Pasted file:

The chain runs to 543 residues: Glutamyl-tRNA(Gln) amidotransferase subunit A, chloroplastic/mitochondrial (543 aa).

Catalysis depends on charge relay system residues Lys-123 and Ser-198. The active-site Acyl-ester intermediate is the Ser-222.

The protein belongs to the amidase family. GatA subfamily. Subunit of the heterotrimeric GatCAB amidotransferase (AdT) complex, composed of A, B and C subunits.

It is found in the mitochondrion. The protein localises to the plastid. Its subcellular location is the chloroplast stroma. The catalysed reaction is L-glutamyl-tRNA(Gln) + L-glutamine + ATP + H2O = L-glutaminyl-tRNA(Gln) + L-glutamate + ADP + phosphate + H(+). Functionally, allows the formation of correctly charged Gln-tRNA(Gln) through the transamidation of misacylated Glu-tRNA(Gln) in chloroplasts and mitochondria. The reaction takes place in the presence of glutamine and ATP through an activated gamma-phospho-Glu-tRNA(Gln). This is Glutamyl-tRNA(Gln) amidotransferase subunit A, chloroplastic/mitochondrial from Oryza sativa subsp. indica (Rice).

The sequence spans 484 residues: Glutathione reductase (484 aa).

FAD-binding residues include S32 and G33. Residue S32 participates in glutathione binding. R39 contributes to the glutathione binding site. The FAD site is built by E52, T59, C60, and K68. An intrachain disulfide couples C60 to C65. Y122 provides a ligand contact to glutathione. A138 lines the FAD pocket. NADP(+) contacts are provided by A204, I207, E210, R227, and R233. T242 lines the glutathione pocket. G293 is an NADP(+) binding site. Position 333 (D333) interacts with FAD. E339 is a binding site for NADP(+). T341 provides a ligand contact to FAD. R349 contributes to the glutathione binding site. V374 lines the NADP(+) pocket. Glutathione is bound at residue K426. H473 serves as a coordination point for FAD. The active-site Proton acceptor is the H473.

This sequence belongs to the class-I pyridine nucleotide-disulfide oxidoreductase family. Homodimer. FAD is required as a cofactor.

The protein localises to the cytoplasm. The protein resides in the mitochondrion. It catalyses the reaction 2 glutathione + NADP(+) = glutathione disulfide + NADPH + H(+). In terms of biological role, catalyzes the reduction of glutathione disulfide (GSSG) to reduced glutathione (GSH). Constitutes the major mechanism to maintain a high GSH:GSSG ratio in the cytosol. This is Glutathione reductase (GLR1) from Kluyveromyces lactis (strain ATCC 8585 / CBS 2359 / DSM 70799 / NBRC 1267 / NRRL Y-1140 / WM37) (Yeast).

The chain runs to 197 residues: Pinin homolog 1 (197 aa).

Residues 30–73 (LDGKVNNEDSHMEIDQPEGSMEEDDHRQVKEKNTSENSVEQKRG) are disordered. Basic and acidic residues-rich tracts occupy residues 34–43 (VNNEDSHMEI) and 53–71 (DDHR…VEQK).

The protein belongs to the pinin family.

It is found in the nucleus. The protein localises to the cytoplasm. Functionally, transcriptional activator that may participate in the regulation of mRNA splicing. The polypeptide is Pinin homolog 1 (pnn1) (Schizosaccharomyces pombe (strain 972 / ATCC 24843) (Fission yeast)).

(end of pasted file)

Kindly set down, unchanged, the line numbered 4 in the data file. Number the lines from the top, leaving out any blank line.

It is found in the mitochondrion. The protein localises to the plastid. Its subcellular location is the chloroplast stroma. The catalysed reaction is L-glutamyl-tRNA(Gln) + L-glutamine + ATP + H2O = L-glutaminyl-tRNA(Gln) + L-glutamate + ADP + phosphate + H(+). Functionally, allows the formation of correctly charged Gln-tRNA(Gln) through the transamidation of misacylated Glu-tRNA(Gln) in chloroplasts and mitochondria. The reaction takes place in the presence of glutamine and ATP through an activated gamma-phospho-Glu-tRNA(Gln). This is Glutamyl-tRNA(Gln) amidotransferase subunit A, chloroplastic/mitochondrial from Oryza sativa subsp. indica (Rice).